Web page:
Morris named the album Everest partly due to a fascination with Mt Everest, partly in tribute to that mountain’s conqueror Sir Edmund Hillary and partly as a nod to The Beatles (Everest was a working title for Abbey Road). Rockier versions of ‘Nobody Else’ and ‘Heartbroke’ were eventually left off the album.
“We went to all the record companies, but they just didn’t know what to do with me,” Morris remembered. “They just couldn’t quite figure out where I fit in. And Ed was totally confused by all this, because he knew nothing about my history. All he heard was a great album and great songs.”
Eventually Morris formed his own label Criminal Records and licensed Everest to Warners, whose managing director James Southgate had only been in the country a short time and also knew little of Morris’s past. But Warners were at a loss too. The rocky songs weren’t rocky enough for Hauraki but were too rocky for ZM.
The first single ‘World Stand Still’ charted for one week at No.49 and the second single ‘These Dark Moods’ did even worse. “Warners hated ‘These Dark Moods’ so much that they never sent the video to TV. It never ever got played. ‘It’s too dark.’ I said, ‘It’s a song about depression. It’s called ‘These Dark Moods’! Of course it’s dark.’
“That’s the moment where I thought, ‘Fuck it, I’m just gonna stop.’ And I haven’t done anything since. I haven’t recorded anything. I haven’t released anything. I just thought, ‘No, I’ve had enough of this.’ And that’s when I started with the studio idea. It was a conscious decision to stop. ‘It’s obviously not what I’m supposed to be doing.’”
In 1996, Morris scored support gigs with flavour of the month Hootie & The Blowfish and New Zealand and Australian tours with nostalgia act Bread. His six-song set went over well with audiences but Warners weren’t interested and there were no albums for sale at shows.
Two years later, he was back on TV presenting a promising show called Get Your Act Together where unknown songwriters would record a song with top producers including Eddie Rayner, Dave McArtney, Joost Langeveld and Neil Hannan and then film a video, all within 48 hours.
Morris and Debbie Harwood leased a recording studio from the Depot Artspace in Devonport, bringing in extra gear to establish The Bus @ The Depot, which Morris ran from 1999 to 2006.
“It was a great concept, but I remember Julie Christie, who ran Touchdown (the production house), coming in and going, ‘It’s pretty serious, isn’t it? Everything seems pretty serious.’ And we were like, ‘Yeah, we’ve gotta record a song in 24 hours from demo to finished recording. It is pretty serious.’ I think the thing that ruined it was the video aspect. They had to do these corny videos with fuck-all budgets, then the public would vote for a winner each week.”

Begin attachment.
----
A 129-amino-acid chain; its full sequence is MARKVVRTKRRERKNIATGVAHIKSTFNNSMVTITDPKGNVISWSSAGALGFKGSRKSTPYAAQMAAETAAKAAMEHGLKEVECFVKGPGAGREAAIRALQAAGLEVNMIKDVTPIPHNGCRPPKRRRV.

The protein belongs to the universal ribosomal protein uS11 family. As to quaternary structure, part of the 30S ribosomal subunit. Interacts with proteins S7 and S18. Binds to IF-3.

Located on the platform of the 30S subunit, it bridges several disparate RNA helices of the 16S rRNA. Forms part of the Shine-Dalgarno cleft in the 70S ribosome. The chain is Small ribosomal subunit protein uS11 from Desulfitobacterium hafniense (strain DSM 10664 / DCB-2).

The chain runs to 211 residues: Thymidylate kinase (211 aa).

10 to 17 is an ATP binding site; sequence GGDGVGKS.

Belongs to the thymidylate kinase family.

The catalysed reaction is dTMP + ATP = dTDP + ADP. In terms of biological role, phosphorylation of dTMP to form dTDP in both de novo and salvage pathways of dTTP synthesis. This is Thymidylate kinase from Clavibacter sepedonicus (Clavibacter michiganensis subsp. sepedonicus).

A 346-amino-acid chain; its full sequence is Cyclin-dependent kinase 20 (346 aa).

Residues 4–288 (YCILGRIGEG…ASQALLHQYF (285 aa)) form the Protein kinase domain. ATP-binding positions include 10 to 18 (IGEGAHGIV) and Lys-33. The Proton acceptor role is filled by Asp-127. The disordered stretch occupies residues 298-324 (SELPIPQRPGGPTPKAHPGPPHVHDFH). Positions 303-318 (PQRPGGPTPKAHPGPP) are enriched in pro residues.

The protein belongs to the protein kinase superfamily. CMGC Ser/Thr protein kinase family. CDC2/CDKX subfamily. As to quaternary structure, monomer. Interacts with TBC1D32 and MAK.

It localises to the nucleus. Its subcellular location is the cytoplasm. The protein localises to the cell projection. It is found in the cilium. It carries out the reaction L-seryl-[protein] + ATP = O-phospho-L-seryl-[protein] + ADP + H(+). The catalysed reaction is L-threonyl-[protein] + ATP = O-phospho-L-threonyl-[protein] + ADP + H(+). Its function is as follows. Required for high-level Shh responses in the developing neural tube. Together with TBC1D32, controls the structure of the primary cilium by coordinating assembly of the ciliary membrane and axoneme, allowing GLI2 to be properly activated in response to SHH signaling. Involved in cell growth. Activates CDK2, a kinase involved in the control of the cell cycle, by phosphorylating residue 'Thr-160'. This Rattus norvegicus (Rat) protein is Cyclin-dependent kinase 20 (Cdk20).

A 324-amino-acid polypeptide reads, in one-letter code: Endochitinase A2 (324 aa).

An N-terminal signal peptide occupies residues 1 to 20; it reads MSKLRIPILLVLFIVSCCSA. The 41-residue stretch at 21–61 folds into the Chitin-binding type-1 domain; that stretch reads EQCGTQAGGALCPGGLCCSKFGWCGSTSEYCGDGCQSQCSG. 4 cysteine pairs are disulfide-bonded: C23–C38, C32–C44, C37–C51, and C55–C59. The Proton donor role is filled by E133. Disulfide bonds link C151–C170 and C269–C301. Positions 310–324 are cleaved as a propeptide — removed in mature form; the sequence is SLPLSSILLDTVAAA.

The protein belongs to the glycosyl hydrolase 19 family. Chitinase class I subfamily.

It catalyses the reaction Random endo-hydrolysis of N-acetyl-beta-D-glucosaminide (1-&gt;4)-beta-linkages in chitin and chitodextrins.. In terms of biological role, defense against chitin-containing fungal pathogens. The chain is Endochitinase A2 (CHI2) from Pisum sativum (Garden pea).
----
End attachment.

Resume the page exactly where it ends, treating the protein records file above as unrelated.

Morris and Debbie Harwood leased a recording studio from the Depot Artspace in Devonport, bringing in extra gear to establish The Bus @ The Depot, which Morris ran from 1999 to 2006. He learned how to use the Soundscape recording software by watching Paul Streekstra engineer there.
One of the studio’s earliest projects was the recording of an album by broadcaster Paul Holmes. Warners boss James Southgate brought the idea to Harwood who suggested they record it at The Bus.
“I still look at that album as one of the greatest achievements of my engineering life. We took a guy who basically couldn’t sing and made an album with him. Love him or hate him, not one single note was autotuned on that album. But it was hard work. There was one song where we had about 75 vocal takes. Some of them weren’t so bad.” By the time it came to mixing, Morris was fried and passed the job on to Ian Morris.
Many weekend sessions at The Bus were Devonport teen bands that Morris would record for whatever they could afford. The first was Takapuna Grammar sixth former Finn Andrews and his band Godboy. It transpired Andrews was the son of Shriekback leader Barry Andrews. Morris would continue to record Finn Andrews demos for the next two years, all the while trying to steer him towards Chris Caddick at EMI, but Andrews returned to England where he found success leading The Veils.
A string of Devonport teens followed, including The Checks, Gin Wigmore, The Electric Confectionaires and White Birds & Lemons. Morris allowed them to record at The Bus whenever they wanted, initially using work-experience engineers from MAINZ (Music and Audio Institute of New Zealand) or SAE (School of Audio Engineering) until it became evident the singers and bands were after his ear and experience. He ended up mixing many of their gigs and putting together their production. “All of a sudden I was out doing live sound again. I’d come full circle.”